I take the election of Donald Trump personally not just because my candidate, Hillary Clinton, lost. I take this election personally not because Clinton was a dear friend, a classmate at Yale Law School. I take this election personally not just because it feels like the last best chance for someone of my generation — who fought the wars of Second Wave feminism — to break that final glass ceiling in national politics.
I take this election personally because of how Trump won and what it legitimized. He won despite comments demeaning women in general, and Clinton in particular. He won after demonizing Muslims, immigrants, and black people. This is “just talk,’ some may say — not what he really felt. Or better yet, others will dismiss this as being “politically correct,” code for “don’t take it seriously.”
I was a civil rights and criminal defense lawyer before I became a judge. The tools of exclusion against women and minorities were words — words that discouraged workplace participation, words that mocked their intelligence and their commitment. In my career, there were the words from male lawyers whose reaction to my asking advice in a high-profile murder case was for me to get out of the case. Or others who assured me that women were not tough enough to be trial lawyers. Or those who warned me that I shouldn’t be too aggressive in court, or chided me for being insufficiently aggressive. For people who have been excluded from the power structure, these words map onto their own sense of outsider status. I didn’t listen; I had supporters and mentors. Hillary didn’t either, but many were not as fortunate as we.
Words matter. Over time the coded language of discrimination became more nuanced, but the impact was the same. To one woman applying to be a named tenured chair it was, “You don’t look like a named chair.” Which was code for: No woman has ever done this before. Another woman was rejected from a job because the standards became more rigorous than they had ever been before. The language of sexual harassment persisted, like the words of the judge who told me after court had ended how much he liked my “build.” Women — minorities, and outsiders — were fair game for words of discouragement and not just of exclusion.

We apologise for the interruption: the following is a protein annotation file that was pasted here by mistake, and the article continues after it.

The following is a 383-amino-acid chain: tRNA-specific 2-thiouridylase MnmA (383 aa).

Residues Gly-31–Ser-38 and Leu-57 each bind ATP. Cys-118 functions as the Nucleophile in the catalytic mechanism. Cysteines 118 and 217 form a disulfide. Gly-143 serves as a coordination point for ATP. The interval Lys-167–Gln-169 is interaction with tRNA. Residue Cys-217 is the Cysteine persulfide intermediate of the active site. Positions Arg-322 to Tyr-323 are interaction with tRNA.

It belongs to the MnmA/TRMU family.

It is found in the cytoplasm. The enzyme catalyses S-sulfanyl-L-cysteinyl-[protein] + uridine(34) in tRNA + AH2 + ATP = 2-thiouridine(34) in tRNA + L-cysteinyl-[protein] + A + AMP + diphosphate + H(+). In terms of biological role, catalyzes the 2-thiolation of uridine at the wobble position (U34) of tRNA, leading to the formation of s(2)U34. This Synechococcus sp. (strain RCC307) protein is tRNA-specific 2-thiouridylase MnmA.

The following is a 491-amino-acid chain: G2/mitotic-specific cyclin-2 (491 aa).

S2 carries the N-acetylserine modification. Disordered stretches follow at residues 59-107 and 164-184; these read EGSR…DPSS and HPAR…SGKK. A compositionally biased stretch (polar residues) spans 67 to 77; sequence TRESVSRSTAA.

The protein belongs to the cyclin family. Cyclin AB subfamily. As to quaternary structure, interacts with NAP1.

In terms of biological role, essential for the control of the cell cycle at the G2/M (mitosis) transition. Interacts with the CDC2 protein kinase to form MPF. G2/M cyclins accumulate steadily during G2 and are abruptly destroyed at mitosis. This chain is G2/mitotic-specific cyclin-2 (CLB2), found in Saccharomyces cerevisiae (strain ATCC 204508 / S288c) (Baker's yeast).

This campaign had it all: Hillary didn’t look like a president. Her voice was too shrill. Other women were mocked with unflattering pictures, labelled too fat, too aggressive, measured by their attractiveness, not their competence.
We should take words seriously. Even if Trump does not believe what he says, which I doubt, his words have had an impact. They have normalized a discourse about women — and minorities — we have not seen in decades. Labelling it “pc” trivializes it.
Words matter. Words matter to the cab driver who thought that he won’t be allowed back into the United States — he is American — because his birth certificate lists his religion as “Muslim.” To the gay couple who feared the Supreme Court would withdraw protection for gay marriage. To the students who see racial slurs and ethnic slurs in line postings and signs around the campus.
It’s would be one thing to criticize “political correctness” in a world where the equality struggle has been won, when discrimination is the product of the aberrant individual who didn’t get the message. But that’s not the world in which we live. African-Americans are 11.4 percent of the workforce but only hold 6.7 percent of management positions. Hispanics are 16.1 percent of the total workforce but hold only 9.1 percent of management positions. Relative to their white male counterparts, African-American males earned 75.8 percent as much, Hispanic males earned 68.6 percent, African American females earned 68.1 percent, and Hispanic females earned 61.0 percent. Females earned 82.5 percent of what their male counterparts earned; and in management professions, females earned only 77.5 percent of what male managers earned. Words matter, contributing to what civil rights lawyers described as “headwinds” to equality.
If there is a silver lining in this election, it is only this: Trump’s campaign has made the implicit explicit, at least for those in the majority who never experienced discrimination. We are not remotely in a post-racial, post-feminist environment. Not by a long shot.
I take this election personally.
Nancy Gertner, a retired federal judge, is a professor at Harvard Law School.